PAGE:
Advertisement

Difference and the Internet: When Ethnic Community Goes On-line

  • Joel Weiss
  • Vera Nincic
  • Jason Nolan

Abstract

The idea of virtual community is embedded in a deep matrix of McLuhan’s Global Village and the dominant Western cultural influence, Although there is space on-line for an infinite number of virtual communities, they tend to reflect real-world groupings and organizations based on notions of difference. In this context, difference can be seen as perceived variation based on dissimilar characteristics where groupings resemble communities in which members share at least one common interest. And it is this sense of difference that informs our exploration of “virtual ethnicity” (Poster, 1999) in an on-line environment we call Serbia.web. Ethnicity is one such common intersection that helps define a community. Ethnicity is often tied to bioregionality, common geographical colocation, and it is a struggle to maintain ethnic ties as groups spread across the globe under the influence of events such as those in the former Yugoslavia, and in Afghanistan. Since large movements of different ethnic groups around the world are almost commonplace for diasporic reasons, ethnic groups are often faced with the tension of assimilating to new regions and maintaining a sense of ethnic identity. Many groups cultivate on-line communities to ensure that their ethnic identity will not be lost by developing, and participating in, on-line communities.

Keywords

Ethnic Identity Online Community Virtual Community Ethnic Community Computer Mediate Communication 
These keywords were added by machine and not by the authors. This process is experimental and the keywords may be updated as the learning algorithm improves.

Preview

Unable to display preview. Download preview PDF.

Unable to display preview. Download preview PDF.

Bibliography

  1. Agre, P. (1999). “Life After Cyberspace.” EASST Review 18 (2/3). Retrieved January 27, 2000 from the World Wide Web: http://www.chem.uva.nl/easst/easst993.html.
  2. Appadurai, A. (1996). Modernity at Large: Cultural Dimensions of Globalization. Minneapolis: University of Minnesota Press.Google Scholar
  3. Baym, N. (1999). “The Emergence of On-line Community.” In Cybersociety 2.0, ed. S. Jones. London: Sage, pp. 35–68.Google Scholar
  4. Bell, David. (2001). An Introduction to Cybercultures. New York: Routledge.Google Scholar
  5. Coyne, Richard. (1999). Technoromanticism: Digital Narrative, Holism, and the Romance of the Real. Cambridge, MA: MIT Press.Google Scholar
  6. Dodge, Martin and Rob Kitchin. (2001). Mapping Cyberspace. New York: Routledge.Google Scholar
  7. Fernback, J. and B. Thompson. (1995). “Virtual Communities: Abort, Retry, Failure?” Retrieved March 11, 1998 from the World Wide Web: http://www.well.com/user/hlr/texts/Vccivil.html.Google Scholar
  8. Ford, Peter. (2001). “Need Software in, say, Icelandic? Call the Irish.” [html]. Christian Science Monitor, February 6, 2001 [cited October 15, 2001]. Available from http://www.csmonitor.com/durable/2001/02/06/fp1s3-csm.shtml.Google Scholar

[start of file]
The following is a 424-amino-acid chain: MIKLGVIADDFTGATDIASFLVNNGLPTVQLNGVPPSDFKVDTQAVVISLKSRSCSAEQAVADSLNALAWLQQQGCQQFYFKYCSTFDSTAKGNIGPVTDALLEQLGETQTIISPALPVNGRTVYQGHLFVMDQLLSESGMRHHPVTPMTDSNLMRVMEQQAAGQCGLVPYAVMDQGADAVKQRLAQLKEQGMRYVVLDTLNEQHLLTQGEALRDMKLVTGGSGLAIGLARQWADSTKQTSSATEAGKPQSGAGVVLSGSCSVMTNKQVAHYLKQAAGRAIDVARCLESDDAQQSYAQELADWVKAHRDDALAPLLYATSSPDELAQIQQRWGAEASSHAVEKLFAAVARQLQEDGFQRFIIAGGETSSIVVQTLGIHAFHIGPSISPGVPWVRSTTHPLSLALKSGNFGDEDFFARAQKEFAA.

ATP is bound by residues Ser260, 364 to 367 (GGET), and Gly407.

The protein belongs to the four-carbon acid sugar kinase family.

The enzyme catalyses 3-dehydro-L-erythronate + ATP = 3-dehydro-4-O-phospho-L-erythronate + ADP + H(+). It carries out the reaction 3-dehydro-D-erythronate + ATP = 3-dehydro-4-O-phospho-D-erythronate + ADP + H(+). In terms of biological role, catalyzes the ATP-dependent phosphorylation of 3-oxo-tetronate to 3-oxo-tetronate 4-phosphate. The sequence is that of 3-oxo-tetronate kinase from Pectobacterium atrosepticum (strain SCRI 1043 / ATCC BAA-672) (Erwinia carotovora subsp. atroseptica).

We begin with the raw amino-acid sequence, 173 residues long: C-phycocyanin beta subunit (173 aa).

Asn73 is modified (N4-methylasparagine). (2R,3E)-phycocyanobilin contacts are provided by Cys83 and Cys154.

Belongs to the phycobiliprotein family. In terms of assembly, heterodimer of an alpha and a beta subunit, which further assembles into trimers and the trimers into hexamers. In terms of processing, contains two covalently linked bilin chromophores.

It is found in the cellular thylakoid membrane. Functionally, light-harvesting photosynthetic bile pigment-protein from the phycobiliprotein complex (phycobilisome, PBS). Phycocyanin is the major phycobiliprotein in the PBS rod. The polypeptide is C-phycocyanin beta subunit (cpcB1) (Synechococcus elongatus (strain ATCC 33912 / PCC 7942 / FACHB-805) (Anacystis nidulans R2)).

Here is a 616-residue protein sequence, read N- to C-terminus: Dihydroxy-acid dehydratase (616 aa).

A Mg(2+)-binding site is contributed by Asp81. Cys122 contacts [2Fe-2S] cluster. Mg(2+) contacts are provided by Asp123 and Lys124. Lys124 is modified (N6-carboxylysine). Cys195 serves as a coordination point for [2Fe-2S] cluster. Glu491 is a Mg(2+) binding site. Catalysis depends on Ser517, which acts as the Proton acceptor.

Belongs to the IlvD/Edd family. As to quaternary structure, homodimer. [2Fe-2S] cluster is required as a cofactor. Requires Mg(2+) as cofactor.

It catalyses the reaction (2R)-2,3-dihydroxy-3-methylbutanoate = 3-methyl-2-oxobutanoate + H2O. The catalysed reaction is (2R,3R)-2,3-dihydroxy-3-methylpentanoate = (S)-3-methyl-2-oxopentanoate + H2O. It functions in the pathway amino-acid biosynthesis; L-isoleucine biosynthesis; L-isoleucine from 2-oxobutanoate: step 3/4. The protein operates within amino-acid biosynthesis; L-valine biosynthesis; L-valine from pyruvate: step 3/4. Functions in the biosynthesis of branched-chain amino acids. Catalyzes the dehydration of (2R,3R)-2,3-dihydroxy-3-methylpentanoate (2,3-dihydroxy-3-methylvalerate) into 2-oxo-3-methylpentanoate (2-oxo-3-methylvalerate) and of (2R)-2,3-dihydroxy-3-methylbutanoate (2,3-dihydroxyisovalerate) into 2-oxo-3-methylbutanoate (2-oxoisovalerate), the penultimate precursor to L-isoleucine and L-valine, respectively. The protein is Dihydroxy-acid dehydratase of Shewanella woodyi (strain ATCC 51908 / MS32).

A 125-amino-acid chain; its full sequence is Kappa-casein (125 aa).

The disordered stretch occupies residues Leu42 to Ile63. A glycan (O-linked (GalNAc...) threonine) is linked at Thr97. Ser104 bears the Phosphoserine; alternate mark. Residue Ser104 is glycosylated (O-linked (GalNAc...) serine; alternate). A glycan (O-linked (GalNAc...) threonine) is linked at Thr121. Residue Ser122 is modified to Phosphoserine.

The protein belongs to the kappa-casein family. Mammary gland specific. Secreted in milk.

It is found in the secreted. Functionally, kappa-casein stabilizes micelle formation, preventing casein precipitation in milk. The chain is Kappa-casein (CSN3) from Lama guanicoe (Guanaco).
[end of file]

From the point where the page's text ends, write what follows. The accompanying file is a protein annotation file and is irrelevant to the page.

9. Hardin, Garret. “The Tragedy of the Commons.” Science 162 (1968): 1243–1248.CrossRefGoogle Scholar
  10. Hongladarom, S. (1998). “Global Culture, Local Cultures, and the Internet.” In Proceedings Cultural Attitudes Towards Communication and Technology ’98, ed. C. Ess and F. Sudweeks. Australia: University of Sydney, pp. 231–245.Google Scholar
  11. Keniston, K. (1998). “Politics, Culture, and Software.” Available at: http://web.mit.edu/kken/Public/papers2.htm.Google Scholar
  12. Kollock, Peter. “Design Principles for Online Communities.” PC Update 15:5 (1998): 58–60.Google Scholar
  13. Mitra, A. (1997). “Virtual Commonality: Looking for India on the Internet.” In Virtual Culture, ed. S. Jones. London: Sage, pp. 55–79.Google Scholar
  14. Noble, David. (1997). The Religion of Technology: The Divinity of Man and the Spirit of Invention. New York: Knopf.Google Scholar
  15. Ostrom, Elinor. (1990). “Governing the Commons: The Evolution of Institutions for Collective Action.” In The Political Economy of Institutions and Decisions, ed. J. Alt and D. North. Cambridge: Cambridge University Press.Google Scholar
  16. Pargman, D, (1998). “Reflections on Cultural Bias and Adaptation.” In Proceedings Cultural Attitudes Towards Communication and Technology V8, ed. C. Ess and F. Sudweeks. Australia: University of Sydney, pp. 81–99.Google Scholar
  17. Poster, M. (1999). “Virtual Ethnicity: Tribal Identity in an Age of Global Communications.” In Cybersociety 2.0, ed. S. Jones. London: Sage, pp. 184–211.Google Scholar
  18. Rheingold, H. (1993). Virtual Communities. Reading, MA: Addison-Wesley.Google Scholar
  19. Stubbs, P. (1998). “Conflict and Co-operation in the Virtual Community: Email and the Wars of the Yugoslav Succession.” Sociological Research Online 3:3, retrieved July 7, 1999 from the World Wide Web: http://www.socresonline.org.uk/socresonline/3/3/7.html.
  20. —. (1999). “Virtual Diaspora? Imagining Croatia On-Line.” Sociological Research Online, 4:2, retrieved July 14, 1999 from the World Wide Web: http://www.socresonline.org.uk/socresonline/4/2/stubbs.html.
  21. Voiskousky, A. (1998). “Internet: Culture Diversity and Unification.” In Proceedings Cultural Attitudes Towards Communication and Technology ’98, ed. C. Ess and F. Sudweeks. Australia: University of Sydney, pp. 100–115.Google Scholar
  22. Wellman, B. and M. Gulia. (1999). “Virtual Communities as Communities: Net Surfers don’t Ride Alone.” In Communities in Cyberspace, ed. M. Smith and P. Kollock. London: Routledge, pp. 167–194.Google Scholar

Copyright information

© Peter Pericles Trifonas 2005

Authors and Affiliations

  • Joel Weiss
  • Vera Nincic
  • Jason Nolan

There are no affiliations available

Personalised recommendations